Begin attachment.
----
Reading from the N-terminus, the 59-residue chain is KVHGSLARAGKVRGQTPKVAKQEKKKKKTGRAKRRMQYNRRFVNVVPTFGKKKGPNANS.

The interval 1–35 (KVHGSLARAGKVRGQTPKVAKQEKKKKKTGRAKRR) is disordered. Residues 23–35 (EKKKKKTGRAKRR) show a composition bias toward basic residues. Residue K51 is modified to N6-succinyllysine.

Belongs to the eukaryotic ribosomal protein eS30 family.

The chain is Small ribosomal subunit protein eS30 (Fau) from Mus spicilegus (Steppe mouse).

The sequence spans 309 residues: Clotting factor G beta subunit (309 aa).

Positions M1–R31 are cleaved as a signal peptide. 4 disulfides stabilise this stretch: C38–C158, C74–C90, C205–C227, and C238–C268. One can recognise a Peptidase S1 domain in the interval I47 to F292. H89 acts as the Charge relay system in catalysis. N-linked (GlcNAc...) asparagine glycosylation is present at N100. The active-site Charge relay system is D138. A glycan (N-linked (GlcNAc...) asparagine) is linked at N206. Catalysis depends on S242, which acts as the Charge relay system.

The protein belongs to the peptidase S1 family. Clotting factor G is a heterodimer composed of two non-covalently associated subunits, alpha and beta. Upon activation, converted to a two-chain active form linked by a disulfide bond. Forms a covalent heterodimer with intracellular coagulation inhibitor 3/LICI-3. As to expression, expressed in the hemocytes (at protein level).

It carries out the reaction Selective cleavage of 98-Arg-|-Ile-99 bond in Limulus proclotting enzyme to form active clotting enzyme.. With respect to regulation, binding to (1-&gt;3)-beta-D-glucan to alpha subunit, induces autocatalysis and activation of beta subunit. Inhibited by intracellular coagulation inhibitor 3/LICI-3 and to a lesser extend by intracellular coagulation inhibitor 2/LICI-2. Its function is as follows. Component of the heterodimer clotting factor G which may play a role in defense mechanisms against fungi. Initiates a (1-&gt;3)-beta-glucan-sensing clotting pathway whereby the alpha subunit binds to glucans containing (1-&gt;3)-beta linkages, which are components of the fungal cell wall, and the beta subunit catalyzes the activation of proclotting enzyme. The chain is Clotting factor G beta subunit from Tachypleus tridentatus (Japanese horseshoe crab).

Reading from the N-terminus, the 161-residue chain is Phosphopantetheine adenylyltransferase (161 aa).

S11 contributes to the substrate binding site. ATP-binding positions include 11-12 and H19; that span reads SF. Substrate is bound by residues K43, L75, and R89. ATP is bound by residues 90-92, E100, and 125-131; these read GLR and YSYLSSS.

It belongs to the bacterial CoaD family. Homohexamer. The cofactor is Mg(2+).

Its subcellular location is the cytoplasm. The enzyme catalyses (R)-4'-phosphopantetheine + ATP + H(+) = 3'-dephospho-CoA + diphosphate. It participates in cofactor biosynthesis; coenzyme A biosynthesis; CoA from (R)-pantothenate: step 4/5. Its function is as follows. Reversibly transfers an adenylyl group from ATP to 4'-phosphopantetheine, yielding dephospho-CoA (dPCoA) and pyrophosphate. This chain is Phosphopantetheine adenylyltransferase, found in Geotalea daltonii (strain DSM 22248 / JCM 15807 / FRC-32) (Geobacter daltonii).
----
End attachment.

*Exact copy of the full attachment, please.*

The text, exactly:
Reading from the N-terminus, the 59-residue chain is KVHGSLARAGKVRGQTPKVAKQEKKKKKTGRAKRRMQYNRRFVNVVPTFGKKKGPNANS.

The interval 1–35 (KVHGSLARAGKVRGQTPKVAKQEKKKKKTGRAKRR) is disordered. Residues 23–35 (EKKKKKTGRAKRR) show a composition bias toward basic residues. Residue K51 is modified to N6-succinyllysine.

Belongs to the eukaryotic ribosomal protein eS30 family.

The chain is Small ribosomal subunit protein eS30 (Fau) from Mus spicilegus (Steppe mouse).

The sequence spans 309 residues: Clotting factor G beta subunit (309 aa).

Positions M1–R31 are cleaved as a signal peptide. 4 disulfides stabilise this stretch: C38–C158, C74–C90, C205–C227, and C238–C268. One can recognise a Peptidase S1 domain in the interval I47 to F292. H89 acts as the Charge relay system in catalysis. N-linked (GlcNAc...) asparagine glycosylation is present at N100. The active-site Charge relay system is D138. A glycan (N-linked (GlcNAc...) asparagine) is linked at N206. Catalysis depends on S242, which acts as the Charge relay system.

The protein belongs to the peptidase S1 family. Clotting factor G is a heterodimer composed of two non-covalently associated subunits, alpha and beta. Upon activation, converted to a two-chain active form linked by a disulfide bond. Forms a covalent heterodimer with intracellular coagulation inhibitor 3/LICI-3. As to expression, expressed in the hemocytes (at protein level).

It carries out the reaction Selective cleavage of 98-Arg-|-Ile-99 bond in Limulus proclotting enzyme to form active clotting enzyme.. With respect to regulation, binding to (1-&gt;3)-beta-D-glucan to alpha subunit, induces autocatalysis and activation of beta subunit. Inhibited by intracellular coagulation inhibitor 3/LICI-3 and to a lesser extend by intracellular coagulation inhibitor 2/LICI-2. Its function is as follows. Component of the heterodimer clotting factor G which may play a role in defense mechanisms against fungi. Initiates a (1-&gt;3)-beta-glucan-sensing clotting pathway whereby the alpha subunit binds to glucans containing (1-&gt;3)-beta linkages, which are components of the fungal cell wall, and the beta subunit catalyzes the activation of proclotting enzyme. The chain is Clotting factor G beta subunit from Tachypleus tridentatus (Japanese horseshoe crab).

Reading from the N-terminus, the 161-residue chain is Phosphopantetheine adenylyltransferase (161 aa).

S11 contributes to the substrate binding site. ATP-binding positions include 11-12 and H19; that span reads SF. Substrate is bound by residues K43, L75, and R89. ATP is bound by residues 90-92, E100, and 125-131; these read GLR and YSYLSSS.

It belongs to the bacterial CoaD family. Homohexamer. The cofactor is Mg(2+).

Its subcellular location is the cytoplasm. The enzyme catalyses (R)-4'-phosphopantetheine + ATP + H(+) = 3'-dephospho-CoA + diphosphate. It participates in cofactor biosynthesis; coenzyme A biosynthesis; CoA from (R)-pantothenate: step 4/5. Its function is as follows. Reversibly transfers an adenylyl group from ATP to 4'-phosphopantetheine, yielding dephospho-CoA (dPCoA) and pyrophosphate. This chain is Phosphopantetheine adenylyltransferase, found in Geotalea daltonii (strain DSM 22248 / JCM 15807 / FRC-32) (Geobacter daltonii).